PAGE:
Katie Leclerc’s sister once compared an acting career to a gambling addiction. But when it pays off, it really pays off, and Leclerc is earning respect in Hollywood and in the deaf community for her portrayal of Daphne Vasquez on ABC Family’s “Switched at Birth.”
On unexpected skills.
“I learned sign language when I was 17 because I had to have a foreign language to graduate and I was pretty terrible at Spanish. I had a moment of weakness right before I got ‘Switched at Birth’: I gave up on acting and I moved back to San Antonio. I didn’t really have any friends, so I joined a deaf club and had to basically relearn sign language. I would go home and I would sign to myself so that I could get the sign language down before I looked like a fool in front of my new friends, and I realize now that I was making the sounds and learning the accent.”
On a positive attitude.
“I think of Ménière’s disease as a blessing. My hearing could drop out at any time, but for the most part my symptoms are very manageable. There have been a couple instances on set where I get dizzy or something like that. Then everybody comes to action and I take an anti-nausea thing so I don’t look like I’m going to vomit on camera, and we move on with our day.”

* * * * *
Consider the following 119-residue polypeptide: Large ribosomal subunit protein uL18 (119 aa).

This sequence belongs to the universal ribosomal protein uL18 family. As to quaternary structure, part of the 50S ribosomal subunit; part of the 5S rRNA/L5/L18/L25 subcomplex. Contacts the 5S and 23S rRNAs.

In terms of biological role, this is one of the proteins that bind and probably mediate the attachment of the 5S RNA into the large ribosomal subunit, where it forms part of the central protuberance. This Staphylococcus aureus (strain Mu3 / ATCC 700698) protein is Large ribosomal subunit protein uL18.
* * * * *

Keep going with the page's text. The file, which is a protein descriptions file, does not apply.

“I’m a believer in more is better. I’d like to do more parts where I get to use my normal speaking voice; even in the Hallmark movie [‘The Confession’], I had a German accent. I think people don’t even know what my voice sounds like!”
On acting challenges.
“ ‘Switched at Birth’ is the most challenging job that I have ever had. To learn your lines and do everything that an actor does (find your lights, remember your mark, remember your continuity with your props), put sign language on top of that and then an accent on top of that so you’re speaking two languages at the same time in an accent while you’re finding your light and remembering your continuity and remembering your lines!
“I arrived at my friend in San Diego’s house with $12 in my bank account. I acted for about a year and then a casting director friend of mine got the re-boot of the Power Rangers franchise. I was like, ‘OK, I’m going to start learning martial arts now because I’m obviously going to get this Power Rangers role that shoots in New Zealand and it’s going to be amazing!” I got screen tested for Power Rangers and I didn’t get it. ‘Switched at Birth’ was the next audition.”
On being patient.
“My habit is creativity and I love the habit, but it doesn’t always pan out the way that you think it will. You just have to be patient and let it play out and trust that you have the chops and you have what it takes when you walk into an audition. Just because one thing doesn’t play out doesn’t mean that that’s where you’re supposed to be. I could not imagine my life if I was in New Zealand right now.”